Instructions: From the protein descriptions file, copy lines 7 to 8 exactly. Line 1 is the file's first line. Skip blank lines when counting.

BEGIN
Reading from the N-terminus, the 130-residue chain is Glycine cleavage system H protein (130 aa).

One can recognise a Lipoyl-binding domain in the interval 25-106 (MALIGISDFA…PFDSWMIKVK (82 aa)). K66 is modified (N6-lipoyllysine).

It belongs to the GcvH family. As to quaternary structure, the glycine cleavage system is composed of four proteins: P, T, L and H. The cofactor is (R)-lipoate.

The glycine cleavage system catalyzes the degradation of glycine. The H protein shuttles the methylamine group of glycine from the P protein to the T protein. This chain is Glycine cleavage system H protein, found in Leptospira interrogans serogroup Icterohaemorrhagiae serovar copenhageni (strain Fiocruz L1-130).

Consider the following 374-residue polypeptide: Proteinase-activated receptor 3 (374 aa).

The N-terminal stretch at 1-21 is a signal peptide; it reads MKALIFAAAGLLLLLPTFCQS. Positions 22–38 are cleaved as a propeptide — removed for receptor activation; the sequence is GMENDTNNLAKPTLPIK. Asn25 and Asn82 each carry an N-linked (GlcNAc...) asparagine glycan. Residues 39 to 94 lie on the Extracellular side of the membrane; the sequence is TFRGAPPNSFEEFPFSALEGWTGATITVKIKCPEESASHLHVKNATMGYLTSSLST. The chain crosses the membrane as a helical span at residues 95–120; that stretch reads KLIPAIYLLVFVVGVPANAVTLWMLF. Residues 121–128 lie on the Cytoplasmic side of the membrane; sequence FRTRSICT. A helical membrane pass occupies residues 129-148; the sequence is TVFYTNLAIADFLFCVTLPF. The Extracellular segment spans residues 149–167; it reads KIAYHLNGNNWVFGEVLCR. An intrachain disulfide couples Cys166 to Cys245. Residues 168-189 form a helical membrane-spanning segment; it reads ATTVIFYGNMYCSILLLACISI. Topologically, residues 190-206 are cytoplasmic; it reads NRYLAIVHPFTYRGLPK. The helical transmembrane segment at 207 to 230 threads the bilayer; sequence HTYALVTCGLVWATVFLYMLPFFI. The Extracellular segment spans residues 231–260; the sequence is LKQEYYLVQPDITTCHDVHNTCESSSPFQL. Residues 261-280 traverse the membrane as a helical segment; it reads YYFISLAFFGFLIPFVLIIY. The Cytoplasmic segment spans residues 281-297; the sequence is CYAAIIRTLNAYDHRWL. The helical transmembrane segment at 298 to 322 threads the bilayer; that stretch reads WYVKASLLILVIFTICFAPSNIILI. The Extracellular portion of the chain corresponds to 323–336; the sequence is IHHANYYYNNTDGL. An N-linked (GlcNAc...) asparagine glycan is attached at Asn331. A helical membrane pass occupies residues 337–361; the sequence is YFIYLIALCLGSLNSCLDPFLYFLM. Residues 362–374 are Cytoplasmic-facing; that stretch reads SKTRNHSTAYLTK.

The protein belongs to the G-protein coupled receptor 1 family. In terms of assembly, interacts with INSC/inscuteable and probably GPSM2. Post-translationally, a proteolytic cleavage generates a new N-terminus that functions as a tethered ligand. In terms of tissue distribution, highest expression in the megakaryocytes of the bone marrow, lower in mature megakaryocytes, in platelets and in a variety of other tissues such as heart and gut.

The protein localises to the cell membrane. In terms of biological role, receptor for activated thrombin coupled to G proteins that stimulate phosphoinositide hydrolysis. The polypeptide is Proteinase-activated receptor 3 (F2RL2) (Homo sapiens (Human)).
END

The protein belongs to the G-protein coupled receptor 1 family. In terms of assembly, interacts with INSC/inscuteable and probably GPSM2. Post-translationally, a proteolytic cleavage generates a new N-terminus that functions as a tethered ligand. In terms of tissue distribution, highest expression in the megakaryocytes of the bone marrow, lower in mature megakaryocytes, in platelets and in a variety of other tissues such as heart and gut.

The protein localises to the cell membrane. In terms of biological role, receptor for activated thrombin coupled to G proteins that stimulate phosphoinositide hydrolysis. The polypeptide is Proteinase-activated receptor 3 (F2RL2) (Homo sapiens (Human)).